For the first time the NPFL saw the introduction of foreign professionals such as FC Ifeanyi Ubah’s Brazilian duo: coach Raphael Everton and central midfielder Alberico Da Silva. Others include European coaches like Ard Sluis of the Warri Wolves, Theo De Jong of Ikorodu United and Maurice Cooreman of Ikorodu United.
The commercialisation of the NPFL
In 2016, the LMC jettisoned the title-naming model that gave Globalcom exclusive title rights for a more robust category of partners, which included telecommunications, automobile, banking, beverage, broadcast and equipment partners. The projected revenue from the new model will see the NPFL rake in a whopping USD20 million in the 2016/17 season.
Before the LMC takeover of 2012/13 calendar season, title champions received a payout of N5 million. This was not guaranteed, and players’ salaries were nothing to write home about. However, the sum has since increased tenfold. Rangers FC’s basic payout as champions for the 2015/16 season added up to N90 million, while top players like FC Ifeanyi Ubah’s Godwin Obaje and Ikechukwu Ezenwa, and Alhassan Ibrahim of Akwa United receive between N600 000 and N2 million monthly.
During the same period, the numbers of serious disciplinary actions in the NPFL declined to the bare minimum, while public followership has recorded a boost.
The LMC has also made an unflinching commitment to collaborate with the media, taking the bold step in 2016 to source for the broadcast of NPFL matches in the United Kingdom on a pay-per-view/live-streaming model. This will kick off soon.
Another ground-breaking achievement on the part of the LMC has been the consummation of a partnership deal between the NPFL and Spain’s La Liga. The deal was widely hailed, nationally and internationally. This established a rapport between the two parties, which has resulted in a playing tour of Spain by the NPFL’s best, a training programme for club staff, and a partnered collaboration in the NPFL’s Under-15 league, modelled after the La Liga’s Promisas. There has also been the awarding of a €54 000 grant and sporting materials to the El Kanemi Warriors for the internally displaced women and children affected by the Boko Haram insurgency.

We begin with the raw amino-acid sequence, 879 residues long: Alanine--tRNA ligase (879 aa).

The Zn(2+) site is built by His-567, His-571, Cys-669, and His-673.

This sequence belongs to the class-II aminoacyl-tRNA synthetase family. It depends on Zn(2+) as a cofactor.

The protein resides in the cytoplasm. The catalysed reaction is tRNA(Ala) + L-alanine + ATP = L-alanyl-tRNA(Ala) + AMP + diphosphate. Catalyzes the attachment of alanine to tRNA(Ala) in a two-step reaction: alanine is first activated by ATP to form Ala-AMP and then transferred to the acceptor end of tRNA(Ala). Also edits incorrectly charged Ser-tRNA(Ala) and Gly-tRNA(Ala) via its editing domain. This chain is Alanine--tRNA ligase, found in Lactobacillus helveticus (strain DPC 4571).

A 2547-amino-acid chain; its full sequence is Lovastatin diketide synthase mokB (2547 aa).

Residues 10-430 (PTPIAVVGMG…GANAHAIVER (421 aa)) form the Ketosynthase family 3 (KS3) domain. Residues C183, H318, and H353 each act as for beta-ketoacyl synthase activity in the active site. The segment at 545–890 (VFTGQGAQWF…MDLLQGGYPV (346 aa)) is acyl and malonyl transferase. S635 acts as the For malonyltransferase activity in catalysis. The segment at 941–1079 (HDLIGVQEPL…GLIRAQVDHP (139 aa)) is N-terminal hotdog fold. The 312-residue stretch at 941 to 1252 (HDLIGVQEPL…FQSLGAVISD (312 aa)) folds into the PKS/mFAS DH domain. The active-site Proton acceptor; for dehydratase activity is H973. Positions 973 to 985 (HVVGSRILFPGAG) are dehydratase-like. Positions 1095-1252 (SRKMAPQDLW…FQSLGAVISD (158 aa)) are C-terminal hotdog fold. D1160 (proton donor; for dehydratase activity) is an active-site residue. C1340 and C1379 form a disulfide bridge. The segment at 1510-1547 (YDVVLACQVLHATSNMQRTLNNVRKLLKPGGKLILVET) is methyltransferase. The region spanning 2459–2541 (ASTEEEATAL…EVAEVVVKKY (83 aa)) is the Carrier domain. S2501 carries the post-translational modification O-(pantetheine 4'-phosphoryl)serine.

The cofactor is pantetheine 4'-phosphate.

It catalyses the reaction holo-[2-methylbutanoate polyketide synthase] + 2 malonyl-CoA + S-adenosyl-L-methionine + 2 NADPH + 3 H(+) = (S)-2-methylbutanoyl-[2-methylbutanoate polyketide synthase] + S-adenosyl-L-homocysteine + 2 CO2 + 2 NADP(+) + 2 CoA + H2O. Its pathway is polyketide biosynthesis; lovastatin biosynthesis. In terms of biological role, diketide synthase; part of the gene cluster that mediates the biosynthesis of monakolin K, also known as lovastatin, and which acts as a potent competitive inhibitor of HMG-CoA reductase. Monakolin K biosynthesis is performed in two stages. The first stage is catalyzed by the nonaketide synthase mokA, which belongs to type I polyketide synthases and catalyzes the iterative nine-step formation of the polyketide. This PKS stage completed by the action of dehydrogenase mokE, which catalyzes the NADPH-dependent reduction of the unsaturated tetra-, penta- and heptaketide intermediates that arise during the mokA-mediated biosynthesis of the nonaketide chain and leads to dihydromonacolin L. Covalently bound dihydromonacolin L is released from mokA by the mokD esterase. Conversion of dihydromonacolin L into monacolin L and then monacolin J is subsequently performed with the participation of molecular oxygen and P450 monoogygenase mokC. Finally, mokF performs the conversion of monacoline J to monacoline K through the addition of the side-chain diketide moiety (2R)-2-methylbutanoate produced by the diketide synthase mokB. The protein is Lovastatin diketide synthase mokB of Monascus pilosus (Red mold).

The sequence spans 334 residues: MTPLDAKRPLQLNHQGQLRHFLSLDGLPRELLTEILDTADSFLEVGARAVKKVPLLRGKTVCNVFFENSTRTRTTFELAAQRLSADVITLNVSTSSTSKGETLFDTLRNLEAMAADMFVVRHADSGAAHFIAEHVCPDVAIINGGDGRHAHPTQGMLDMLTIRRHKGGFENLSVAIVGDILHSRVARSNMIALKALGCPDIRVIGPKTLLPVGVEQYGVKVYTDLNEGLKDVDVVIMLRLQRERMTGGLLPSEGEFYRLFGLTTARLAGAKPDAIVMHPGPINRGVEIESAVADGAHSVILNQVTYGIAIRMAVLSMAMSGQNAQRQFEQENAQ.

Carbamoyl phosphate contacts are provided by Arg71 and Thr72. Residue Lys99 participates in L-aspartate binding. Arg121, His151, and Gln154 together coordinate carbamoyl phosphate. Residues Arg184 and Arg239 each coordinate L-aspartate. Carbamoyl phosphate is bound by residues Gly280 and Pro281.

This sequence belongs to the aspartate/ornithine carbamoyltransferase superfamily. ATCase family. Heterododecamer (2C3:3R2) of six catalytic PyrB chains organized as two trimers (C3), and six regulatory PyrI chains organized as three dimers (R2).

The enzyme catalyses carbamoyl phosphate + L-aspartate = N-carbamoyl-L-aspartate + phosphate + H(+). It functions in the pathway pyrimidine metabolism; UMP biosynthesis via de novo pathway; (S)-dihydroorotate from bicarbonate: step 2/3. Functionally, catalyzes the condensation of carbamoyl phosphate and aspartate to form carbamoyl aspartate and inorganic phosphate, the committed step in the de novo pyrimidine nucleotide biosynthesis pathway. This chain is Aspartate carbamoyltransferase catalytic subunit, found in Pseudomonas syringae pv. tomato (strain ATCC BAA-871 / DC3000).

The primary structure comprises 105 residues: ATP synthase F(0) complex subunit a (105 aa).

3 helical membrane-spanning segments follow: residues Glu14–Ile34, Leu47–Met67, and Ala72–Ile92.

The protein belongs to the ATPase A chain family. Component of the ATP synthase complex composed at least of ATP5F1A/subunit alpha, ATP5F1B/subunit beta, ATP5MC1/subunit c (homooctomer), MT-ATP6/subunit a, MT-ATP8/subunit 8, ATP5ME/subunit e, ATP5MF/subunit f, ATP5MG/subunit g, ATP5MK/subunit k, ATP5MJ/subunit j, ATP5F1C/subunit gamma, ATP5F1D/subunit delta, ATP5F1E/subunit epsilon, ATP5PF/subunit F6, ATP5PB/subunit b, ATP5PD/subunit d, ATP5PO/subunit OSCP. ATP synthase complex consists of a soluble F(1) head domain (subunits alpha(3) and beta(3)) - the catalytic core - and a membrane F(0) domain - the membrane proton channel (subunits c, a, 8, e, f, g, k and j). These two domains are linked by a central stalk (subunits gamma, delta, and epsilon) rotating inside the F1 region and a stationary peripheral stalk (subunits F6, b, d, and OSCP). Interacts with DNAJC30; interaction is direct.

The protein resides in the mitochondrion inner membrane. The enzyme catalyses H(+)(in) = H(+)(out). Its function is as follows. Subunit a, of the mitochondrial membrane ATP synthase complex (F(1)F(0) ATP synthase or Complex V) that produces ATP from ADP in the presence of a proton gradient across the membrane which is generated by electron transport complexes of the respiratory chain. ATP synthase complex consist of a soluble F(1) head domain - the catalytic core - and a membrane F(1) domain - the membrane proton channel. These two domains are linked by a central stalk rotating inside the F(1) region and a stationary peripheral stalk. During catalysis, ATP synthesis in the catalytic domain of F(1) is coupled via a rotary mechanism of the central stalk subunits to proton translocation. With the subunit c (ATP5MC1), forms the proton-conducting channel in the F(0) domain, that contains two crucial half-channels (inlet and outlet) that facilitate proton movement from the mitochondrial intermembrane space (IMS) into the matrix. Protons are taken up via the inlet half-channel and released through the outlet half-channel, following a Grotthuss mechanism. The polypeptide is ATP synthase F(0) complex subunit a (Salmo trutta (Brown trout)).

The deal also contributed to the signing of Super Eagles and Enyimba FC fringe player Ezekiel Bassey to FC Barcelona’s Team B side on a six-month loan with the option of a three-year deal, based on his end-of-season performance.
In 2016, the Minister of Youth and Sports, Solomon Dalung, described the event as ‘a new page in the history of football administration in Nigeria’.
A new page
Nearly four years after the LMC’s takeover, it entered into a Memorandum of Understanding with NASD OTC, a securities and exchange firm, to help list NPFL clubs on the stock market. The first phase of the scheme will involve eight clubs and will be completed by August 2017.
In line with the LMC’s vision for football development in Nigeria, it has issued several millions of naira in solidarity payments to other leagues and football unions across the country. In conjunction with FIFA, the LMC re-introduced a Domestic Transfer Matching System (DTMS) to eliminate ownership tussles among clubs and eradicate contractual disputes. Now, all player contracts and information will be electronically lodged in the DTMS to ensure full financial transparency.
Thanks to the LMC’s continued determination, many who had detested its birth have since showered it with encomiums. The LMC has also allayed the risk of investing in the league as its coordinated approach towards management and corporate governance has spurred the growth and development that was lacking in the past.